Stories about Governance from March, 2009
Kyiv Scoop and What's Up, Ukraine? comment on the constitutional changes proposed by president Victor Yushchenko.
Streetwise Professor and Robert Amsterdam's Blog comment on a WSJ piece based on an interview with Russia's deputy prime minister Igor Sechin.
United We Blog! for a Democratic Nepal reports that the hot topic of Nepal is now the interview by ex-Crown Prince Paras Bikram Shah on the royal massacre in 2001.
body on the line’s Palestine-based author writes about her experience with Land Day. The blogger visited towns in which Palestinians have resisted as well as the towns and villages of her friends.
Recently, the Macedonian government decided to build an Orthodox church with public financing on the main square of Skopje, a decision that the citizens of the city disapproved of. On March 28, a peaceful protest against the construction of the church turned violent when a group of counter-protesters attempted to prevent it. Elena Ignatova reviews the reactions in the Macedonian blogosphere.
Steve Bandera of Kyiv Scoop writes: “While Russian strategists declare Ukraine “a failed state” on the verge of losing its sovereignty, some Romanian officials and media are suggesting that only part of Ukraine, with its capital in Lviv, can ever come under the alliance’s euroatlantic umbrella.”
Blogging from Trinidad and Tobago, This Beach Called Life thinks that the biggest problem with UDECOTT “isn’t that the public thinks it is a corrupt organization…[it's] that the masses who screamed about the corruption with the Piarco Airport Terminal are now silent and indifferent about UDECOTT.”
Last Friday the Situ Gintung dike collapsed in Indonesia which killed almost a hundred people and injured 190 others. At least 300 houses were destroyed and 1,600 residents were displaced. The extent of the tragedy reminded many Indonesians about the deadly tsunami which hit the region five years ago.
The scenery of Taiwan's countryside as simple and stunningly beautiful as depicted by the above popular lullaby will soon be vanished. Small rivers will be replaced by sewage pipes, hills will be flattened, and there will be hundreds, if not thousands, of factories and sumptuous villas rise in the middle of farmland. Of course, there will be potted plant inside the walls of these villas, but there won't be egrets or even sparrows anymore.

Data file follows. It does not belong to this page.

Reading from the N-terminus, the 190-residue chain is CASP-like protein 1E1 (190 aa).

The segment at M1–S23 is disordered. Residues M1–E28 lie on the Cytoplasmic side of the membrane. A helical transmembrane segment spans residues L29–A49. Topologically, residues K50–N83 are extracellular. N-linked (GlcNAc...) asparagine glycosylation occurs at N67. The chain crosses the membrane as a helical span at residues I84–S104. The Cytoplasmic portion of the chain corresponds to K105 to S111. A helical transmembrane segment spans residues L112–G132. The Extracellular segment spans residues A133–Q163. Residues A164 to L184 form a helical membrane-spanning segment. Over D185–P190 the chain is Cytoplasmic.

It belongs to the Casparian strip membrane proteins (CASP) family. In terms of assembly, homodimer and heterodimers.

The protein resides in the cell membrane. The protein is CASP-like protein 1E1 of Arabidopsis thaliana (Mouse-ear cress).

Mosalmane Irani, an Iran based blogger, calls [fa] Mahmoud Ahmadinejad,the most active President in the world. The blogger says Ahmadinejad has visited 32 countires and delivered 950 speeches.
Mutant Palm is pretty sure that China can't create a Chinese Al Jazeera. Why? read this.
Copydude writes that Russia's “debt-go-round has become so huge and interwoven that it seems to be taking all the oligarchs down together”: “For the most part though, it’s looking like the end of era – and a very short list of Russians on Forbes next year.”
Hungary Economy Watch writes that “Gyurcsány plans to use the constructive vote of no-confidence to install another Socialist-led cabinet, and his government […] appears to have resorted to this unusual maneuver for one simple reason: to avoid an early election.”
Eternal Remont writes that, according to a study, “only 37 percent of Poles rate their justice system positively.”
Free Speech Emergency in Latvia reports that “the Latvian Data State Inspectorate has summoned the administrator of the website of the so-called Penguin Movement to explain what it claims were violations of laws and regulations with regard to handling and protecting personal data.”
Albanian Blogger writes that Albania's “antismoking law has gone up in smoke.”
Turkish Invasion writes about a recent encounter with Kyiv police.
Sleeping With Pengovsky posts an update on the state of Slovenia's economy.
Window on Eurasia writes about the situation in the North Caucasus – here and here – and about the spring draft into the Russian armed forces.
Latvian Abroad cites an example of how “the budget cuts are taking their toll” in Latvia: “Sometimes, it's a very heavy toll.”
Hungarian Spectrum writes about the coverage of Hungary in the U.S. and Canadian media.